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Case Report
 
Congenital hepatic fibrosis with extra-hepatic porto-systemic shunt and hepatopulmonary syndrome successfully managed with living related liver transplantation
Keywords :
Sunil Taneja1, Manavwadhawan1, Subash Gupta2, Neeravgoyal2, Karisangal Vasudev Ramaswamy2, Abhideep Chaudhary2
Departments of Gastroenterology and Hepatology,1 and
Surgical Gastroenterology and Liver Transplantation,2
Centre for Liver and Biliary Surgery,
Indraprastha Apollo Hospital,
New Delhi – 110076, India


Corresponding Author
: Dr. Subash Gupta
Email: guptasubash@hotmail.com


DOI: http://dx.doi.org/10.7869/tg.192

Congenital hepatic fibrosis (CHF) is a rare condition in which portal hypertension may present without overt signs or symptoms of liver disease. Association of CHF with hepatopulmonary syndrome (HPS) has been well described in literature,[1] however there are no reports of CHF with extrahepatic porto-systemic shunt presenting with HPS. We report here such a patient of CHF with extra-hepatic porto-systemic shunt presenting with HPS, who was successfully managed with liver transplantation.

Case report

A 14-year-old boy presented to us with two years history of exertional dyspnea and easy fatigability. He also gave history of bluish discoloration of hands and lips for the last three months. There was no history of jaundice, ascites, gastrointestinal bleed or easy bruisability. Clinical examination revealed cyanosis, grade II clubbing and hepatomegaly. There was no jaundice and the remaining systemic examination was normal. Investigations revealed a hemoglobin of 11.8 gm%, a platelet count of 146,000/cu mm and a normal coagulogram. Liver and kidney function tests were normal except for hypoalbuminemia. Arterial blood gas analysis showed an oxygen saturation of 68% and a PaO2 of 37 mmHg. The patient underwent echocardiography to rule out congenital heart disease, which showed normal cardiac chambers, ejection fraction and pulmonary artery systolic pressure. However bubble contrast echocardiography was strongly positive after four beats, suggestive of HPS. Subsequently the patient underwent a macro-aggregate albumin scan which showed a shunt fraction of 73% suggestive of severe HPS (Figure 1).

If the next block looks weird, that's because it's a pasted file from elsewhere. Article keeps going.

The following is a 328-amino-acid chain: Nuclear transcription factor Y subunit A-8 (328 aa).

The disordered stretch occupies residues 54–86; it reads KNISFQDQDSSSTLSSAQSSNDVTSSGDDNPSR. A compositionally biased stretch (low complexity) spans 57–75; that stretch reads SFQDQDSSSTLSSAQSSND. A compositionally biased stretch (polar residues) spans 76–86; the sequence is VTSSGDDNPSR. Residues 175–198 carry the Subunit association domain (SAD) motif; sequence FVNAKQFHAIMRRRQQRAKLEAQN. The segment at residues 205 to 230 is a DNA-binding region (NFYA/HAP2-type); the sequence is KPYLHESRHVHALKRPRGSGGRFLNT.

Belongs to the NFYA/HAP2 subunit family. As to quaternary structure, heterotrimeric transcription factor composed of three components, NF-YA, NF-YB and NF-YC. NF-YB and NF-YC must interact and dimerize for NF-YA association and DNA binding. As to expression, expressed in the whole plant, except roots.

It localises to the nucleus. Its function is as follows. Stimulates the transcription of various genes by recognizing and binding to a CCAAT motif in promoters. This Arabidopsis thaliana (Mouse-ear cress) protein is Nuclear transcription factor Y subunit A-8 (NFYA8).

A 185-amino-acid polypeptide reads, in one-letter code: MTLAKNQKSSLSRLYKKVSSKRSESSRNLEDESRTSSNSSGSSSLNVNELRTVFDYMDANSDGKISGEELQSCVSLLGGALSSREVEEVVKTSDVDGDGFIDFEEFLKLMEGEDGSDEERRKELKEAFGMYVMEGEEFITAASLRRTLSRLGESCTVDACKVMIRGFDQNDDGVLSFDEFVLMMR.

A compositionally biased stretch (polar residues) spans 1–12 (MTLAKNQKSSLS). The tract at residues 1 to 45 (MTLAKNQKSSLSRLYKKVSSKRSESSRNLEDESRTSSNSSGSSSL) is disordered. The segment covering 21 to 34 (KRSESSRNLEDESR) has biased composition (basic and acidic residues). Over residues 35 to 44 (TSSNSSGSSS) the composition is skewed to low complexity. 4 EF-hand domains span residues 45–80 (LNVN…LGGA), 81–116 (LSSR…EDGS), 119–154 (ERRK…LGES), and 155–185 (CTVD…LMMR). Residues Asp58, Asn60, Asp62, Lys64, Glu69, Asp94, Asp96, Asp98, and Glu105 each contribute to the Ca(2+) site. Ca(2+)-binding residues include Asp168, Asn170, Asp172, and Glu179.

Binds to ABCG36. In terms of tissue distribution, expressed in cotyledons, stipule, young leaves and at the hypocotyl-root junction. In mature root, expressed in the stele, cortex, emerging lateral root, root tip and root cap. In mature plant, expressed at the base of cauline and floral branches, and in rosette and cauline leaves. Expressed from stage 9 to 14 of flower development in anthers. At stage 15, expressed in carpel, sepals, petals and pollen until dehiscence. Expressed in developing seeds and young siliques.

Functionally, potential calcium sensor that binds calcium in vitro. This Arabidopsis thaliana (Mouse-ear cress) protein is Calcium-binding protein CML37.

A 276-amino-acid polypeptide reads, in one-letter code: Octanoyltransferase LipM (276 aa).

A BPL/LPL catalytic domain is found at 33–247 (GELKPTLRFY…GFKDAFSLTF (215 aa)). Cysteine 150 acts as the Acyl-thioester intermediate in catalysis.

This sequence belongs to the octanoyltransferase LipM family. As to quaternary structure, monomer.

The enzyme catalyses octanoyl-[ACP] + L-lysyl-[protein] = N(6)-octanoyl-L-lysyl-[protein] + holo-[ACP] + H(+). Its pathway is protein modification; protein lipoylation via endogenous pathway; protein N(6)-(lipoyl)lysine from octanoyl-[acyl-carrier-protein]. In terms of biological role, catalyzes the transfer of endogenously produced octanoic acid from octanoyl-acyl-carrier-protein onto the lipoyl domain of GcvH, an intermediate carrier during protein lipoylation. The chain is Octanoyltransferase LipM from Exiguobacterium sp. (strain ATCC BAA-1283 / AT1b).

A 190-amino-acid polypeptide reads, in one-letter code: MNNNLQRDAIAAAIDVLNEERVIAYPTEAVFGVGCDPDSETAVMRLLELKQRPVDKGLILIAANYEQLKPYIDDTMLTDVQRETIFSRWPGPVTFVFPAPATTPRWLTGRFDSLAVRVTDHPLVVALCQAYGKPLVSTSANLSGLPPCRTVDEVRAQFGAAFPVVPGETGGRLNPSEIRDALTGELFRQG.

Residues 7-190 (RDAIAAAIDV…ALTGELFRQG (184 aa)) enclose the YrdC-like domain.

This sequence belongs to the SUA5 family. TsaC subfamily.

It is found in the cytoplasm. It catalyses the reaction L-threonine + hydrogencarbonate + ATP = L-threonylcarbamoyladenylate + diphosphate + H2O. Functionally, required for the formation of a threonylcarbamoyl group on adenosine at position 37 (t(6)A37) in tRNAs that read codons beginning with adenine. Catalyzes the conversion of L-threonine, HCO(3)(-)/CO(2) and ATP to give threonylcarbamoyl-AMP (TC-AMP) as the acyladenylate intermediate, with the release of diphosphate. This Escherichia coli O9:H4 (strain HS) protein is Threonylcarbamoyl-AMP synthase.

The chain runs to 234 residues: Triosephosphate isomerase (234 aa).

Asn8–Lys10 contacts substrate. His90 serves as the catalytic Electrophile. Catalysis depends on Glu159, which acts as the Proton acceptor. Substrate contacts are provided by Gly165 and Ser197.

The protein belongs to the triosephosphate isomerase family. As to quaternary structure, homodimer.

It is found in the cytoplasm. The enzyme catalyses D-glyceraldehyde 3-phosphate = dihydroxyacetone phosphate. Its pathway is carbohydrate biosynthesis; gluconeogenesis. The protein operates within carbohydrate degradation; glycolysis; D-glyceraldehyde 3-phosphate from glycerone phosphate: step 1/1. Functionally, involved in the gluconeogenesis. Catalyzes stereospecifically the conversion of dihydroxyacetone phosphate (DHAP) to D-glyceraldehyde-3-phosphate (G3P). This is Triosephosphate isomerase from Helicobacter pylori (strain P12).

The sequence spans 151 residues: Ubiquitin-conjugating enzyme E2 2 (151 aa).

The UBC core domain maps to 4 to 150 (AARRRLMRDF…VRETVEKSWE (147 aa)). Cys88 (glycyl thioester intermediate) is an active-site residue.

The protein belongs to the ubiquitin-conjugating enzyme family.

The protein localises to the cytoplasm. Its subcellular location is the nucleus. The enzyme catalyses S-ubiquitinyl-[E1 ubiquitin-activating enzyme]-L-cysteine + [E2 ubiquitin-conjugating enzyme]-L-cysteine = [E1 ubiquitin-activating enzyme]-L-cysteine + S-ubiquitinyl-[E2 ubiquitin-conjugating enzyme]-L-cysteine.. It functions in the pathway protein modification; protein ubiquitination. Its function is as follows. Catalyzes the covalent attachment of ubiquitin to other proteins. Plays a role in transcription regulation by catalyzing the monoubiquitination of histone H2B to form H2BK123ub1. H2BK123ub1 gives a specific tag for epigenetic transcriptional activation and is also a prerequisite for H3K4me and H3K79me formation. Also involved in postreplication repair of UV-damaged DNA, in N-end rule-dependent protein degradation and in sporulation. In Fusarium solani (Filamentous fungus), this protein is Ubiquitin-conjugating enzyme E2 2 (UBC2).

Conventional pulmonary angiography did not reveal any major shunts amenable to embolization. Ultrasound abdomen showed heterogeneous liver parenchyma with a small caliber main portal vein. CT angiography showed heterogeneous attenuation of liver, a small caliber portal vein and a large porto-caval shunt extending from the origin of portal vein to the intrahepatic IVC, measuring 15 mm, and accompanied by mild splenomegaly (Figures 2 & 3). Upper gastrointestinal endoscopy did not reveal any esophageal or gastric varices. Etiological work-up for liver disease including viral and autoimmune markers, iron studies, ceruloplasmin and alpha-1-antitrypsin were all found normal. Thus a liver biopsy was done which revealed features of congenital hepatic fibrosis (Figure 4). The child was evaluated for liver transplantation and the mother became the prospective donor. A standard right lobe graft liver transplantation was performed and the grafted right portal vein was anastomosed with the main portal vein of the recipient along with ligation of the major shunt. The patient needed prolonged postoperative ventilatory support and gradual improvement in oxygenation with PaO2 rising from 37 to 60 mmHg was observed by the end of two weeks. The patient was discharged on domiciliary oxygen therapy for four weeks. At follow-up after five months, the child is maintaining normal oxygenation at ambient oxygen levels and is back to his regular activities.